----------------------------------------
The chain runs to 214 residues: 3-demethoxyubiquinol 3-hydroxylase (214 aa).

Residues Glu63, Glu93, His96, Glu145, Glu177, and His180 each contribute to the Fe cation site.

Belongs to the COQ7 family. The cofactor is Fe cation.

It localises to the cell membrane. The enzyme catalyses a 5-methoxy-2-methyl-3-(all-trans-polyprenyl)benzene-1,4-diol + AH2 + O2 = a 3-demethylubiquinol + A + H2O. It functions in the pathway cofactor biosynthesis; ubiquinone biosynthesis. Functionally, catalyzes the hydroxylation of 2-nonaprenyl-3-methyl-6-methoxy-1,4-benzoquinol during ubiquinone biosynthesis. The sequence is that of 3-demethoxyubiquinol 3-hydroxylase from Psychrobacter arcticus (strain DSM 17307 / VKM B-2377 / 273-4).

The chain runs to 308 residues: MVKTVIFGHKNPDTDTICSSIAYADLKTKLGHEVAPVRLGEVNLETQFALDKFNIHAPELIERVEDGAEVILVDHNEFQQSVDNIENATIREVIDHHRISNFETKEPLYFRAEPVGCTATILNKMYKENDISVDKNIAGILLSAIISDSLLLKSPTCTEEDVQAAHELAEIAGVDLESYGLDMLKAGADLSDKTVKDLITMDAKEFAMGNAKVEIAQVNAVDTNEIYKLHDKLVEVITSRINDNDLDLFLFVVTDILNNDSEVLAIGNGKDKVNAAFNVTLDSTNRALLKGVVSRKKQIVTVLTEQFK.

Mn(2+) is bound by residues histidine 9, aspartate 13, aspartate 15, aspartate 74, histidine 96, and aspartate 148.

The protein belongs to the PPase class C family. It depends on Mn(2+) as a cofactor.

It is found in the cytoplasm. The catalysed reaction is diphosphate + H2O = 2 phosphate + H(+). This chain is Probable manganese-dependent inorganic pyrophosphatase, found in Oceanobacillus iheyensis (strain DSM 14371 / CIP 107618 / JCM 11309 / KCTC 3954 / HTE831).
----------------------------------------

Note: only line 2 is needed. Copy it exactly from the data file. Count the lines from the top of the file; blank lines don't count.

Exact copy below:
Residues Glu63, Glu93, His96, Glu145, Glu177, and His180 each contribute to the Fe cation site.